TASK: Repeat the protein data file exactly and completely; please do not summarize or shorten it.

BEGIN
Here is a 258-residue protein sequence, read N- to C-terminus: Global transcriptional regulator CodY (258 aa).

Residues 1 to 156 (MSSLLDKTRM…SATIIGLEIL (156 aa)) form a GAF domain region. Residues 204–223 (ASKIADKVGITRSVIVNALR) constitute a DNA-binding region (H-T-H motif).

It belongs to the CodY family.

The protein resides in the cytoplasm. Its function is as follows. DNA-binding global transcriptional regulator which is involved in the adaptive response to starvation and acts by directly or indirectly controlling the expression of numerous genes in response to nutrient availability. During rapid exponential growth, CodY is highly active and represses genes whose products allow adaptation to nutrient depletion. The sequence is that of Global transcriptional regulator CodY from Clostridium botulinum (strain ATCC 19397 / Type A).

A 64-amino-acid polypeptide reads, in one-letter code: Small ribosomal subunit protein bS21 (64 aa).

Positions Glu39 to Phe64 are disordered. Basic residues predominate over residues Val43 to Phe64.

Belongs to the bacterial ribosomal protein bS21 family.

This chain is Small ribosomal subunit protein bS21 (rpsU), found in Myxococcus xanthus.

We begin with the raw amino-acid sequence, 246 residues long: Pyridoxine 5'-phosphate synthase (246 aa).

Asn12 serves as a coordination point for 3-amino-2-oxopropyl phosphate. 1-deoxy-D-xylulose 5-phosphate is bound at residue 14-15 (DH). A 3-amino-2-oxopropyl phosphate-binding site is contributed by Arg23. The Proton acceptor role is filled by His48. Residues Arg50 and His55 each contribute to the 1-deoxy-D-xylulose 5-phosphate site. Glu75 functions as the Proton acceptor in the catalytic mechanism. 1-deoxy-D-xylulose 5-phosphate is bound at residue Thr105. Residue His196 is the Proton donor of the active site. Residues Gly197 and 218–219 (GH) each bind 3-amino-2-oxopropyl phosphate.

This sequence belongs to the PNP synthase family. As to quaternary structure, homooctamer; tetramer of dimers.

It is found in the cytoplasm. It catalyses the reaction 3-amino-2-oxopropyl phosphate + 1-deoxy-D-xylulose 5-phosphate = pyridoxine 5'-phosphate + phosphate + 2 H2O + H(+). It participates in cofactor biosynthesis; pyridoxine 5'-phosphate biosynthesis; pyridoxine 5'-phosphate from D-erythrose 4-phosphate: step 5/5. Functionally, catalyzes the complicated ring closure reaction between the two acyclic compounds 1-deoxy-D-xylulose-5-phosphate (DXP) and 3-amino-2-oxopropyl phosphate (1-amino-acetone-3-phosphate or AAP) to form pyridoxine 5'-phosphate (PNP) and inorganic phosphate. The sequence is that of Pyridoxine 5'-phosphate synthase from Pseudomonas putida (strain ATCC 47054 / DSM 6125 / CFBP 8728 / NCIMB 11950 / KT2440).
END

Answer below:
Here is a 258-residue protein sequence, read N- to C-terminus: Global transcriptional regulator CodY (258 aa).

Residues 1 to 156 (MSSLLDKTRM…SATIIGLEIL (156 aa)) form a GAF domain region. Residues 204–223 (ASKIADKVGITRSVIVNALR) constitute a DNA-binding region (H-T-H motif).

It belongs to the CodY family.

The protein resides in the cytoplasm. Its function is as follows. DNA-binding global transcriptional regulator which is involved in the adaptive response to starvation and acts by directly or indirectly controlling the expression of numerous genes in response to nutrient availability. During rapid exponential growth, CodY is highly active and represses genes whose products allow adaptation to nutrient depletion. The sequence is that of Global transcriptional regulator CodY from Clostridium botulinum (strain ATCC 19397 / Type A).

A 64-amino-acid polypeptide reads, in one-letter code: Small ribosomal subunit protein bS21 (64 aa).

Positions Glu39 to Phe64 are disordered. Basic residues predominate over residues Val43 to Phe64.

Belongs to the bacterial ribosomal protein bS21 family.

This chain is Small ribosomal subunit protein bS21 (rpsU), found in Myxococcus xanthus.

We begin with the raw amino-acid sequence, 246 residues long: Pyridoxine 5'-phosphate synthase (246 aa).

Asn12 serves as a coordination point for 3-amino-2-oxopropyl phosphate. 1-deoxy-D-xylulose 5-phosphate is bound at residue 14-15 (DH). A 3-amino-2-oxopropyl phosphate-binding site is contributed by Arg23. The Proton acceptor role is filled by His48. Residues Arg50 and His55 each contribute to the 1-deoxy-D-xylulose 5-phosphate site. Glu75 functions as the Proton acceptor in the catalytic mechanism. 1-deoxy-D-xylulose 5-phosphate is bound at residue Thr105. Residue His196 is the Proton donor of the active site. Residues Gly197 and 218–219 (GH) each bind 3-amino-2-oxopropyl phosphate.

This sequence belongs to the PNP synthase family. As to quaternary structure, homooctamer; tetramer of dimers.

It is found in the cytoplasm. It catalyses the reaction 3-amino-2-oxopropyl phosphate + 1-deoxy-D-xylulose 5-phosphate = pyridoxine 5'-phosphate + phosphate + 2 H2O + H(+). It participates in cofactor biosynthesis; pyridoxine 5'-phosphate biosynthesis; pyridoxine 5'-phosphate from D-erythrose 4-phosphate: step 5/5. Functionally, catalyzes the complicated ring closure reaction between the two acyclic compounds 1-deoxy-D-xylulose-5-phosphate (DXP) and 3-amino-2-oxopropyl phosphate (1-amino-acetone-3-phosphate or AAP) to form pyridoxine 5'-phosphate (PNP) and inorganic phosphate. The sequence is that of Pyridoxine 5'-phosphate synthase from Pseudomonas putida (strain ATCC 47054 / DSM 6125 / CFBP 8728 / NCIMB 11950 / KT2440).